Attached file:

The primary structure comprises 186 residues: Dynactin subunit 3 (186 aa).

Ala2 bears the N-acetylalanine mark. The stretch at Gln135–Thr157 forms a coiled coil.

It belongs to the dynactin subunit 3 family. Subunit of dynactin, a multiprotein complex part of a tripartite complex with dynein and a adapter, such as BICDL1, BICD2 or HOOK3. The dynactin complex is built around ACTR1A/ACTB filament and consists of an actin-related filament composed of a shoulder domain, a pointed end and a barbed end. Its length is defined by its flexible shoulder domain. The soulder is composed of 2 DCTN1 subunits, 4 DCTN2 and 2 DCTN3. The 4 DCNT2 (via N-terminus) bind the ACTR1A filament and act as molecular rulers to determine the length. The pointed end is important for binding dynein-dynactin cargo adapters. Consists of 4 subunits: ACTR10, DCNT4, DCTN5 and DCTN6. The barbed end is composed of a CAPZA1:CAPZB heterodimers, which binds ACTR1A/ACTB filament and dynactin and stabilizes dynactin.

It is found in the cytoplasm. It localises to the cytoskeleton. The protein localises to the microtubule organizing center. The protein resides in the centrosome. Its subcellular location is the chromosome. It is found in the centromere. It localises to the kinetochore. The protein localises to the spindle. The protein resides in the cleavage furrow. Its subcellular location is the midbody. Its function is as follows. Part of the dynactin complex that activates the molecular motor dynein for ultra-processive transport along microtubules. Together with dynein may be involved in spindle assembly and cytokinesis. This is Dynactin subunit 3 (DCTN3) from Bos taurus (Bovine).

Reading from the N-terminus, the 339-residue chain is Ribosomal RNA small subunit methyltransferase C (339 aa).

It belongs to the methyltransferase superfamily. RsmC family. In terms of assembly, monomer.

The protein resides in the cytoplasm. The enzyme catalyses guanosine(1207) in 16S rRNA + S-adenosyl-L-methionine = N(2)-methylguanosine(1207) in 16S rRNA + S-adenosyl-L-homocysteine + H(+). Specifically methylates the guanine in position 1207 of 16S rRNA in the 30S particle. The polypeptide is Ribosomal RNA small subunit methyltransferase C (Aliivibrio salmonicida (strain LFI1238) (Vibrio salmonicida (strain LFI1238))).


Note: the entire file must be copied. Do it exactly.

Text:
The primary structure comprises 186 residues: Dynactin subunit 3 (186 aa).

Ala2 bears the N-acetylalanine mark. The stretch at Gln135–Thr157 forms a coiled coil.

It belongs to the dynactin subunit 3 family. Subunit of dynactin, a multiprotein complex part of a tripartite complex with dynein and a adapter, such as BICDL1, BICD2 or HOOK3. The dynactin complex is built around ACTR1A/ACTB filament and consists of an actin-related filament composed of a shoulder domain, a pointed end and a barbed end. Its length is defined by its flexible shoulder domain. The soulder is composed of 2 DCTN1 subunits, 4 DCTN2 and 2 DCTN3. The 4 DCNT2 (via N-terminus) bind the ACTR1A filament and act as molecular rulers to determine the length. The pointed end is important for binding dynein-dynactin cargo adapters. Consists of 4 subunits: ACTR10, DCNT4, DCTN5 and DCTN6. The barbed end is composed of a CAPZA1:CAPZB heterodimers, which binds ACTR1A/ACTB filament and dynactin and stabilizes dynactin.

It is found in the cytoplasm. It localises to the cytoskeleton. The protein localises to the microtubule organizing center. The protein resides in the centrosome. Its subcellular location is the chromosome. It is found in the centromere. It localises to the kinetochore. The protein localises to the spindle. The protein resides in the cleavage furrow. Its subcellular location is the midbody. Its function is as follows. Part of the dynactin complex that activates the molecular motor dynein for ultra-processive transport along microtubules. Together with dynein may be involved in spindle assembly and cytokinesis. This is Dynactin subunit 3 (DCTN3) from Bos taurus (Bovine).

Reading from the N-terminus, the 339-residue chain is Ribosomal RNA small subunit methyltransferase C (339 aa).

It belongs to the methyltransferase superfamily. RsmC family. In terms of assembly, monomer.

The protein resides in the cytoplasm. The enzyme catalyses guanosine(1207) in 16S rRNA + S-adenosyl-L-methionine = N(2)-methylguanosine(1207) in 16S rRNA + S-adenosyl-L-homocysteine + H(+). Specifically methylates the guanine in position 1207 of 16S rRNA in the 30S particle. The polypeptide is Ribosomal RNA small subunit methyltransferase C (Aliivibrio salmonicida (strain LFI1238) (Vibrio salmonicida (strain LFI1238))).